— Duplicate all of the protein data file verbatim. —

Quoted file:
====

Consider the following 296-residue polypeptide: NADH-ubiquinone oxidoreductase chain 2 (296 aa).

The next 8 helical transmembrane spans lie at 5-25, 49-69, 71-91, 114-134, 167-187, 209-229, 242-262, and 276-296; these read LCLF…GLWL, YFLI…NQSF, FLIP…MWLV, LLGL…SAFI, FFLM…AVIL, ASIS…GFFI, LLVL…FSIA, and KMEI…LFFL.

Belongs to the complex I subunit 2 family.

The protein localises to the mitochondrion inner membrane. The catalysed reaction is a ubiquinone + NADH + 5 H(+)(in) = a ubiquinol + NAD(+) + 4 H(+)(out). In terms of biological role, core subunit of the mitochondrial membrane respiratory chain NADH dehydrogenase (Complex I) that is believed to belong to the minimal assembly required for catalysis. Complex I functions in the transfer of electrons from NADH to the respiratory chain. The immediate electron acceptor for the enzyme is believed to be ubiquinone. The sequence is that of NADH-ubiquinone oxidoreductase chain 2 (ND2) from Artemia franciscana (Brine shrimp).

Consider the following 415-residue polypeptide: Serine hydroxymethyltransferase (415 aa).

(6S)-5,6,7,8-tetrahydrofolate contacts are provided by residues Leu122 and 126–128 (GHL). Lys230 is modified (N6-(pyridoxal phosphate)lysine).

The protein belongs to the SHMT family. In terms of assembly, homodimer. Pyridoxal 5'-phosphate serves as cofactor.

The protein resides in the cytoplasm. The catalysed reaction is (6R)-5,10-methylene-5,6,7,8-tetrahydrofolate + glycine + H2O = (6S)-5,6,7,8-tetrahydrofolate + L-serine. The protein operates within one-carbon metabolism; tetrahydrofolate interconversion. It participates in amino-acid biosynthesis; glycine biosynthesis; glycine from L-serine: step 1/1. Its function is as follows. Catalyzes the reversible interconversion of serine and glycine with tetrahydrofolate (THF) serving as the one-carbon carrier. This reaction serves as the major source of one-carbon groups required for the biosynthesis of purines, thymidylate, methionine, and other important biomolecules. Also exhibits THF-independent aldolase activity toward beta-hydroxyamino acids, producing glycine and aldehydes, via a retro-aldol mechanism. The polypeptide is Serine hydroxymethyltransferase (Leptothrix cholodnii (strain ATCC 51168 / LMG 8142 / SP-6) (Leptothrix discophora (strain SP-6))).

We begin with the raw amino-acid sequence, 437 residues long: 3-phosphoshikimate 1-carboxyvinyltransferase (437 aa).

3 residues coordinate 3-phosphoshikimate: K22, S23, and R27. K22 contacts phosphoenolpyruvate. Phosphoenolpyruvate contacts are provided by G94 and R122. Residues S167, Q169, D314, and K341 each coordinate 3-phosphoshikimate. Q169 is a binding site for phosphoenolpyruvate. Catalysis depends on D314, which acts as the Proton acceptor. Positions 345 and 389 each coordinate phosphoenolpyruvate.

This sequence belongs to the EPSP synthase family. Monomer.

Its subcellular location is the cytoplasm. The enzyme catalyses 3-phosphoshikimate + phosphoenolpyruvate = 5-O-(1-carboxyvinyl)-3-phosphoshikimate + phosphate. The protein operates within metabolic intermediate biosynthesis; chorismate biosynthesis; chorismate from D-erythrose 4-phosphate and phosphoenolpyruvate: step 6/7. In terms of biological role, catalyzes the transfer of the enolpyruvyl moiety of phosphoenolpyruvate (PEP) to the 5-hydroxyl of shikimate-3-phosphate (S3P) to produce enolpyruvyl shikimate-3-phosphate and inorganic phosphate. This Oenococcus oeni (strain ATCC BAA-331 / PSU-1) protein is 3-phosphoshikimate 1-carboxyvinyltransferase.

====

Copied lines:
Consider the following 296-residue polypeptide: NADH-ubiquinone oxidoreductase chain 2 (296 aa).

The next 8 helical transmembrane spans lie at 5-25, 49-69, 71-91, 114-134, 167-187, 209-229, 242-262, and 276-296; these read LCLF…GLWL, YFLI…NQSF, FLIP…MWLV, LLGL…SAFI, FFLM…AVIL, ASIS…GFFI, LLVL…FSIA, and KMEI…LFFL.

Belongs to the complex I subunit 2 family.

The protein localises to the mitochondrion inner membrane. The catalysed reaction is a ubiquinone + NADH + 5 H(+)(in) = a ubiquinol + NAD(+) + 4 H(+)(out). In terms of biological role, core subunit of the mitochondrial membrane respiratory chain NADH dehydrogenase (Complex I) that is believed to belong to the minimal assembly required for catalysis. Complex I functions in the transfer of electrons from NADH to the respiratory chain. The immediate electron acceptor for the enzyme is believed to be ubiquinone. The sequence is that of NADH-ubiquinone oxidoreductase chain 2 (ND2) from Artemia franciscana (Brine shrimp).

Consider the following 415-residue polypeptide: Serine hydroxymethyltransferase (415 aa).

(6S)-5,6,7,8-tetrahydrofolate contacts are provided by residues Leu122 and 126–128 (GHL). Lys230 is modified (N6-(pyridoxal phosphate)lysine).

The protein belongs to the SHMT family. In terms of assembly, homodimer. Pyridoxal 5'-phosphate serves as cofactor.

The protein resides in the cytoplasm. The catalysed reaction is (6R)-5,10-methylene-5,6,7,8-tetrahydrofolate + glycine + H2O = (6S)-5,6,7,8-tetrahydrofolate + L-serine. The protein operates within one-carbon metabolism; tetrahydrofolate interconversion. It participates in amino-acid biosynthesis; glycine biosynthesis; glycine from L-serine: step 1/1. Its function is as follows. Catalyzes the reversible interconversion of serine and glycine with tetrahydrofolate (THF) serving as the one-carbon carrier. This reaction serves as the major source of one-carbon groups required for the biosynthesis of purines, thymidylate, methionine, and other important biomolecules. Also exhibits THF-independent aldolase activity toward beta-hydroxyamino acids, producing glycine and aldehydes, via a retro-aldol mechanism. The polypeptide is Serine hydroxymethyltransferase (Leptothrix cholodnii (strain ATCC 51168 / LMG 8142 / SP-6) (Leptothrix discophora (strain SP-6))).

We begin with the raw amino-acid sequence, 437 residues long: 3-phosphoshikimate 1-carboxyvinyltransferase (437 aa).

3 residues coordinate 3-phosphoshikimate: K22, S23, and R27. K22 contacts phosphoenolpyruvate. Phosphoenolpyruvate contacts are provided by G94 and R122. Residues S167, Q169, D314, and K341 each coordinate 3-phosphoshikimate. Q169 is a binding site for phosphoenolpyruvate. Catalysis depends on D314, which acts as the Proton acceptor. Positions 345 and 389 each coordinate phosphoenolpyruvate.

This sequence belongs to the EPSP synthase family. Monomer.

Its subcellular location is the cytoplasm. The enzyme catalyses 3-phosphoshikimate + phosphoenolpyruvate = 5-O-(1-carboxyvinyl)-3-phosphoshikimate + phosphate. The protein operates within metabolic intermediate biosynthesis; chorismate biosynthesis; chorismate from D-erythrose 4-phosphate and phosphoenolpyruvate: step 6/7. In terms of biological role, catalyzes the transfer of the enolpyruvyl moiety of phosphoenolpyruvate (PEP) to the 5-hydroxyl of shikimate-3-phosphate (S3P) to produce enolpyruvyl shikimate-3-phosphate and inorganic phosphate. This Oenococcus oeni (strain ATCC BAA-331 / PSU-1) protein is 3-phosphoshikimate 1-carboxyvinyltransferase.